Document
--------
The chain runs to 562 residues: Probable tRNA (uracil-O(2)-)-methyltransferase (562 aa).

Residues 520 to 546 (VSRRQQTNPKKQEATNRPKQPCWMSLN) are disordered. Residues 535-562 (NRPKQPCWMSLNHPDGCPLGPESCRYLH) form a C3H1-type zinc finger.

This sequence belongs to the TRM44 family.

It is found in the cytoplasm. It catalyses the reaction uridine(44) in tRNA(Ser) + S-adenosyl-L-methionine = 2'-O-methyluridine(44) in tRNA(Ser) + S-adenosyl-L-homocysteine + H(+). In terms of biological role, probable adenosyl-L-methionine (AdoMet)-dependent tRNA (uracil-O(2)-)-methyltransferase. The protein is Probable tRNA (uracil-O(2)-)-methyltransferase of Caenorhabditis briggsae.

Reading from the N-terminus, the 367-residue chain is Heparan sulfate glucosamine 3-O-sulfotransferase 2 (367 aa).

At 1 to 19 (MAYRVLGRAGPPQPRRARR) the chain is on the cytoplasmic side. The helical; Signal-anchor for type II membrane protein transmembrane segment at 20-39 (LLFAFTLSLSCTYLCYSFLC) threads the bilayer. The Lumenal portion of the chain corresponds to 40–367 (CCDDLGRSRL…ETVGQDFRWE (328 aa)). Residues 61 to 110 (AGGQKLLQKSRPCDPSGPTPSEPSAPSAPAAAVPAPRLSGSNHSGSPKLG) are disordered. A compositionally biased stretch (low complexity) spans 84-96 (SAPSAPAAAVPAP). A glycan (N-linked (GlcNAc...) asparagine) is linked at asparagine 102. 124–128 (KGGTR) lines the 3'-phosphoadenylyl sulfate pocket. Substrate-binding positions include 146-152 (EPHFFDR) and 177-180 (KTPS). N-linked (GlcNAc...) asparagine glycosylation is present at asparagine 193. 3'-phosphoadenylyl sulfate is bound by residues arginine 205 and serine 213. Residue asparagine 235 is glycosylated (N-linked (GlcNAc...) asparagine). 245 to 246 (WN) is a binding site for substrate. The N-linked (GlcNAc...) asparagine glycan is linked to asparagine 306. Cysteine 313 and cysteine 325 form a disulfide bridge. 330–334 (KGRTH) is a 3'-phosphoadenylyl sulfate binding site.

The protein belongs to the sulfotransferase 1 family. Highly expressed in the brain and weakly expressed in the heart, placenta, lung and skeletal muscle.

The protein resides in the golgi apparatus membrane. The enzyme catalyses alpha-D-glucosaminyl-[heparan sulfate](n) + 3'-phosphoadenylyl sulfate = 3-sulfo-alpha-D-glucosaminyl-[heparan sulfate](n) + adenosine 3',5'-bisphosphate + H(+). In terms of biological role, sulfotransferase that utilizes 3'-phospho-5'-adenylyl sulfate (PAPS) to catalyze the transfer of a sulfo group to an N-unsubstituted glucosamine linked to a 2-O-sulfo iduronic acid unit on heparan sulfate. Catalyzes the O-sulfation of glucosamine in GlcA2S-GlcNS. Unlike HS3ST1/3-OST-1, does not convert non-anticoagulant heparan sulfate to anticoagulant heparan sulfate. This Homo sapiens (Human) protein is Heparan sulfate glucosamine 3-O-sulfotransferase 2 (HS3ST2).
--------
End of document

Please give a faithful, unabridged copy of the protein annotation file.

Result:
The chain runs to 562 residues: Probable tRNA (uracil-O(2)-)-methyltransferase (562 aa).

Residues 520 to 546 (VSRRQQTNPKKQEATNRPKQPCWMSLN) are disordered. Residues 535-562 (NRPKQPCWMSLNHPDGCPLGPESCRYLH) form a C3H1-type zinc finger.

This sequence belongs to the TRM44 family.

It is found in the cytoplasm. It catalyses the reaction uridine(44) in tRNA(Ser) + S-adenosyl-L-methionine = 2'-O-methyluridine(44) in tRNA(Ser) + S-adenosyl-L-homocysteine + H(+). In terms of biological role, probable adenosyl-L-methionine (AdoMet)-dependent tRNA (uracil-O(2)-)-methyltransferase. The protein is Probable tRNA (uracil-O(2)-)-methyltransferase of Caenorhabditis briggsae.

Reading from the N-terminus, the 367-residue chain is Heparan sulfate glucosamine 3-O-sulfotransferase 2 (367 aa).

At 1 to 19 (MAYRVLGRAGPPQPRRARR) the chain is on the cytoplasmic side. The helical; Signal-anchor for type II membrane protein transmembrane segment at 20-39 (LLFAFTLSLSCTYLCYSFLC) threads the bilayer. The Lumenal portion of the chain corresponds to 40–367 (CCDDLGRSRL…ETVGQDFRWE (328 aa)). Residues 61 to 110 (AGGQKLLQKSRPCDPSGPTPSEPSAPSAPAAAVPAPRLSGSNHSGSPKLG) are disordered. A compositionally biased stretch (low complexity) spans 84-96 (SAPSAPAAAVPAP). A glycan (N-linked (GlcNAc...) asparagine) is linked at asparagine 102. 124–128 (KGGTR) lines the 3'-phosphoadenylyl sulfate pocket. Substrate-binding positions include 146-152 (EPHFFDR) and 177-180 (KTPS). N-linked (GlcNAc...) asparagine glycosylation is present at asparagine 193. 3'-phosphoadenylyl sulfate is bound by residues arginine 205 and serine 213. Residue asparagine 235 is glycosylated (N-linked (GlcNAc...) asparagine). 245 to 246 (WN) is a binding site for substrate. The N-linked (GlcNAc...) asparagine glycan is linked to asparagine 306. Cysteine 313 and cysteine 325 form a disulfide bridge. 330–334 (KGRTH) is a 3'-phosphoadenylyl sulfate binding site.

The protein belongs to the sulfotransferase 1 family. Highly expressed in the brain and weakly expressed in the heart, placenta, lung and skeletal muscle.

The protein resides in the golgi apparatus membrane. The enzyme catalyses alpha-D-glucosaminyl-[heparan sulfate](n) + 3'-phosphoadenylyl sulfate = 3-sulfo-alpha-D-glucosaminyl-[heparan sulfate](n) + adenosine 3',5'-bisphosphate + H(+). In terms of biological role, sulfotransferase that utilizes 3'-phospho-5'-adenylyl sulfate (PAPS) to catalyze the transfer of a sulfo group to an N-unsubstituted glucosamine linked to a 2-O-sulfo iduronic acid unit on heparan sulfate. Catalyzes the O-sulfation of glucosamine in GlcA2S-GlcNS. Unlike HS3ST1/3-OST-1, does not convert non-anticoagulant heparan sulfate to anticoagulant heparan sulfate. This Homo sapiens (Human) protein is Heparan sulfate glucosamine 3-O-sulfotransferase 2 (HS3ST2).